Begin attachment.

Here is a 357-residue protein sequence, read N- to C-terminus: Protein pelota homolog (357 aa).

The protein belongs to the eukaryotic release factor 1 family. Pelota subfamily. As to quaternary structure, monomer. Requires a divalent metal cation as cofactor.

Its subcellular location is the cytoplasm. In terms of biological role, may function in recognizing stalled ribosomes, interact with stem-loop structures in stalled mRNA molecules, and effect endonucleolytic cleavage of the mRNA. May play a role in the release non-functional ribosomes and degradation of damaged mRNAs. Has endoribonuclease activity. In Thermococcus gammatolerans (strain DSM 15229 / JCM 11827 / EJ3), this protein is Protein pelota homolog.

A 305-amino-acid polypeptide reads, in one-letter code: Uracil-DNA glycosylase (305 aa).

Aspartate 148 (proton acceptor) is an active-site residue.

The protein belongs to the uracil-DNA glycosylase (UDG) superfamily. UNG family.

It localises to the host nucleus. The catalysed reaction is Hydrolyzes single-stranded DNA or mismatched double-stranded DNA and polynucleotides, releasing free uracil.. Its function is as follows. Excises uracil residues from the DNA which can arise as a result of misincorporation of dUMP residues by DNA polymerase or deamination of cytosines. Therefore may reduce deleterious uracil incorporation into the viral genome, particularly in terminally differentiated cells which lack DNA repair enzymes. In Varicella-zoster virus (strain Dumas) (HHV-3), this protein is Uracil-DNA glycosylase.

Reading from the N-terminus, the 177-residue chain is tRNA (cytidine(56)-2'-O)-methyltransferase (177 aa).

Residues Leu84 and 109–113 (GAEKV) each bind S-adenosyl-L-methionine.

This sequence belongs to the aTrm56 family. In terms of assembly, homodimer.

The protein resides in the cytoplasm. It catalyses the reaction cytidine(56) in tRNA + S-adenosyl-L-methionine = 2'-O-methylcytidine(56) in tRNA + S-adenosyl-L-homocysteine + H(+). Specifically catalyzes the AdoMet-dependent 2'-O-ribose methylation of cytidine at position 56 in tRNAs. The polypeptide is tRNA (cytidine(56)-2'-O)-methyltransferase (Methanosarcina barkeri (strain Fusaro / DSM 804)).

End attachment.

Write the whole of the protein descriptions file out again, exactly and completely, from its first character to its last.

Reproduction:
Here is a 357-residue protein sequence, read N- to C-terminus: Protein pelota homolog (357 aa).

The protein belongs to the eukaryotic release factor 1 family. Pelota subfamily. As to quaternary structure, monomer. Requires a divalent metal cation as cofactor.

Its subcellular location is the cytoplasm. In terms of biological role, may function in recognizing stalled ribosomes, interact with stem-loop structures in stalled mRNA molecules, and effect endonucleolytic cleavage of the mRNA. May play a role in the release non-functional ribosomes and degradation of damaged mRNAs. Has endoribonuclease activity. In Thermococcus gammatolerans (strain DSM 15229 / JCM 11827 / EJ3), this protein is Protein pelota homolog.

A 305-amino-acid polypeptide reads, in one-letter code: Uracil-DNA glycosylase (305 aa).

Aspartate 148 (proton acceptor) is an active-site residue.

The protein belongs to the uracil-DNA glycosylase (UDG) superfamily. UNG family.

It localises to the host nucleus. The catalysed reaction is Hydrolyzes single-stranded DNA or mismatched double-stranded DNA and polynucleotides, releasing free uracil.. Its function is as follows. Excises uracil residues from the DNA which can arise as a result of misincorporation of dUMP residues by DNA polymerase or deamination of cytosines. Therefore may reduce deleterious uracil incorporation into the viral genome, particularly in terminally differentiated cells which lack DNA repair enzymes. In Varicella-zoster virus (strain Dumas) (HHV-3), this protein is Uracil-DNA glycosylase.

Reading from the N-terminus, the 177-residue chain is tRNA (cytidine(56)-2'-O)-methyltransferase (177 aa).

Residues Leu84 and 109–113 (GAEKV) each bind S-adenosyl-L-methionine.

This sequence belongs to the aTrm56 family. In terms of assembly, homodimer.

The protein resides in the cytoplasm. It catalyses the reaction cytidine(56) in tRNA + S-adenosyl-L-methionine = 2'-O-methylcytidine(56) in tRNA + S-adenosyl-L-homocysteine + H(+). Specifically catalyzes the AdoMet-dependent 2'-O-ribose methylation of cytidine at position 56 in tRNAs. The polypeptide is tRNA (cytidine(56)-2'-O)-methyltransferase (Methanosarcina barkeri (strain Fusaro / DSM 804)).